A Lost Sphear demo is now playable on Steam

Lost Sphear, the new game from I Am Setsuna studio Tokyo RPG Factory, tells the tale of a young boy named Kanata, whose world is literally disappearing, piece by piece. Possessing the unique power of Memory that enables him to restore what's been lost, he and his friends set out on a mission to put things right. The game won't be out until early next year, but you can get a taste of what's to come by way of the demo that was released today on Steam

The demo showcases some of the game's central features, including real-time combat and the Artefact system, "which allows players to utilize restored Memories to customize their user interface, obtain player bonuses, as well as advance the story."   

The controls are pretty brutal, and will presumably (hopefully) be properly implemented for the full release. But for now there's no mouse support, so maneuvering through menus requires the WASD keys, with the spacebar to select. The standard save option isn't available, but you can quicksave using the "1" key, and once you're into the game's menu—accessible via "J"—the only way out is to hit "K."   

There's nothing provided in the way of story or context for your actions, either. Almost immediately after the demo begins, you're ordered by a military leader of some sort to return a large rock from the white, void glowing into which it's apparently fallen. Everyone seems thoroughly impressed by your ability to do so, but how you came about that particular ability to save the day—and who these guys are that you're helping out—is entirely a mystery.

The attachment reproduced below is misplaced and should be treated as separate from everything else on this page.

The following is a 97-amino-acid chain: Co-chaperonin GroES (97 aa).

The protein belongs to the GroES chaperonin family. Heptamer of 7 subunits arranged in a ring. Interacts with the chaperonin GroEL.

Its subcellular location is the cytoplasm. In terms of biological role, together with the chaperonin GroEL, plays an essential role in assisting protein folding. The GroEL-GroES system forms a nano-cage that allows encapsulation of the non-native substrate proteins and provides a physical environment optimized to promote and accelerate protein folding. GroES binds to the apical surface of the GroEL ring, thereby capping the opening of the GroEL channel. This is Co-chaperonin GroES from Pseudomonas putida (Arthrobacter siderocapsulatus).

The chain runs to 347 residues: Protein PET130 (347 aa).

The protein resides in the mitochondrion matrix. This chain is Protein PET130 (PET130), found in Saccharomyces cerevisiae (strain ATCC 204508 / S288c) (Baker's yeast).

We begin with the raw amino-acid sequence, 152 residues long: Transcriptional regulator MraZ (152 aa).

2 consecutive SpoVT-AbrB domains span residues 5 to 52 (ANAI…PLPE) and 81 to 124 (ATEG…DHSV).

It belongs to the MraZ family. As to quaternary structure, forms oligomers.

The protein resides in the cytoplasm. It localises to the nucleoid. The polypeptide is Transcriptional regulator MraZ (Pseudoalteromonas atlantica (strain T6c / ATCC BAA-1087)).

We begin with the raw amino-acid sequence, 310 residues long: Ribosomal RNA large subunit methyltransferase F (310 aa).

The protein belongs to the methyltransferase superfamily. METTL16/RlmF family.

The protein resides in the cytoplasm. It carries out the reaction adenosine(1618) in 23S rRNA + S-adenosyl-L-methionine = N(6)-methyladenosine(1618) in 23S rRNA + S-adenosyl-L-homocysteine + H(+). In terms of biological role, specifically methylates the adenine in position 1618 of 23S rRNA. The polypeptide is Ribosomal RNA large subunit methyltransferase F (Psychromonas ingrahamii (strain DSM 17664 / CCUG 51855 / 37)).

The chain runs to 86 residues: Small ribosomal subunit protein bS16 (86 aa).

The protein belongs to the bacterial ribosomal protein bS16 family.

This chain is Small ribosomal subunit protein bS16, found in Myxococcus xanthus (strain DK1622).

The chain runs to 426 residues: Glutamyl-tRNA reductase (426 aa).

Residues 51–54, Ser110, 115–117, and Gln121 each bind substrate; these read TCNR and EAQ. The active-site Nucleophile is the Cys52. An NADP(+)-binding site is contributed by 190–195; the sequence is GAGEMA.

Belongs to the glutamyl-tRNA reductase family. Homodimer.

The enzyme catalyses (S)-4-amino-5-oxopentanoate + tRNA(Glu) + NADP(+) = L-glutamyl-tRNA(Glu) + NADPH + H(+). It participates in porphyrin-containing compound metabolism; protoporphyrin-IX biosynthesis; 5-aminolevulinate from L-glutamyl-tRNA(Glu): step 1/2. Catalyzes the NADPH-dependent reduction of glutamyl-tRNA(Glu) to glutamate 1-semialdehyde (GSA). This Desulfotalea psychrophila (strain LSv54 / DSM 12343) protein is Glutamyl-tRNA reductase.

It's possible that more is revealed later on in the demo (I didn't finish it) but at least in the early going it's definitely more of a mechanical tutorial than a meaningful slice of the game. But it's free—big plus—and it's not an overly large download, so if you're interested in Lost Sphear (and I do think it looks like an interesting game so far), it's definitely worth a look.   

Lost Sphear is set for release on January 23, 2018.   

Andy Chalk

Andy has been gaming on PCs from the very beginning, starting as a youngster with text adventures and primitive action games on a cassette-based TRS80. From there he graduated to the glory days of Sierra Online adventures and Microprose sims, ran a local BBS, learned how to build PCs, and developed a longstanding love of RPGs, immersive sims, and shooters. He began writing videogame news in 2007 for The Escapist and somehow managed to avoid getting fired until 2014, when he joined the storied ranks of PC Gamer. He covers all aspects of the industry, from new game announcements and patch notes to legal disputes, Twitch beefs, esports, and Henry Cavill. Lots of Henry Cavill.